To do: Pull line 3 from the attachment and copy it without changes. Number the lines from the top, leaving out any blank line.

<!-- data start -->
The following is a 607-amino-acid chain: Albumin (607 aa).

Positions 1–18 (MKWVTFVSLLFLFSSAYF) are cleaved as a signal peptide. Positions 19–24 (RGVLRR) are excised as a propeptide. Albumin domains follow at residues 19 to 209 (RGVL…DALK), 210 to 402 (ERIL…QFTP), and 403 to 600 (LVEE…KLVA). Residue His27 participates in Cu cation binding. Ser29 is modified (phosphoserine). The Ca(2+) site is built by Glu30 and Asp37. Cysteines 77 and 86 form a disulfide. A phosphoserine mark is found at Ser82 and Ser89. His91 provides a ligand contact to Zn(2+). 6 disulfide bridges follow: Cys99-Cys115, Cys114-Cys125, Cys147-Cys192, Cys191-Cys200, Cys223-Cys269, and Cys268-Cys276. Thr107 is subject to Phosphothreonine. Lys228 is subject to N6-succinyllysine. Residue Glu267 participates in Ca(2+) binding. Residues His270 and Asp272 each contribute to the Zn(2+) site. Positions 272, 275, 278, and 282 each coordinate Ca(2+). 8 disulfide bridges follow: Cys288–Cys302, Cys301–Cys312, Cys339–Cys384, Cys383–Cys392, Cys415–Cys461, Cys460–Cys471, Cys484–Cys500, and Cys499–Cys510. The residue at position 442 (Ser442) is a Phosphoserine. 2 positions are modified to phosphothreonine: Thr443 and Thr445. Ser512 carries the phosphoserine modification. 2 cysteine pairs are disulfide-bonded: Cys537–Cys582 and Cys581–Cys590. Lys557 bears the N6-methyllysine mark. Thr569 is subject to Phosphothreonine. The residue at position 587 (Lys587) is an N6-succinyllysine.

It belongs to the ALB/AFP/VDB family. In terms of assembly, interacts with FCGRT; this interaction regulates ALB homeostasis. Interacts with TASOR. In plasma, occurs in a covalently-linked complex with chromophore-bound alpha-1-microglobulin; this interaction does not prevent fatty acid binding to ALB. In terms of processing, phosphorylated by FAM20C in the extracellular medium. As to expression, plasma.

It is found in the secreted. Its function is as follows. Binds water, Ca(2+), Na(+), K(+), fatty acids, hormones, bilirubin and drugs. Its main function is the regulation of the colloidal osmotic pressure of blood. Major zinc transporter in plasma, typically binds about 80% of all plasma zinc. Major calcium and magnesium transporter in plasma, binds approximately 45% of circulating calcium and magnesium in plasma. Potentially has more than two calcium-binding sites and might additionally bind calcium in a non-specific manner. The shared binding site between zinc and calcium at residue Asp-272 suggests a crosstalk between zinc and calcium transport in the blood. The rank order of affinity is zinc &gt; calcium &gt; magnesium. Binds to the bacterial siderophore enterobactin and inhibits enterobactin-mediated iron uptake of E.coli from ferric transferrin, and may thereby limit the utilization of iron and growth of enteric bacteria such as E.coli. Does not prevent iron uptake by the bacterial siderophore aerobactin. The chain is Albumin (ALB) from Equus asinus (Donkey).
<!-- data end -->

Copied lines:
It belongs to the ALB/AFP/VDB family. In terms of assembly, interacts with FCGRT; this interaction regulates ALB homeostasis. Interacts with TASOR. In plasma, occurs in a covalently-linked complex with chromophore-bound alpha-1-microglobulin; this interaction does not prevent fatty acid binding to ALB. In terms of processing, phosphorylated by FAM20C in the extracellular medium. As to expression, plasma.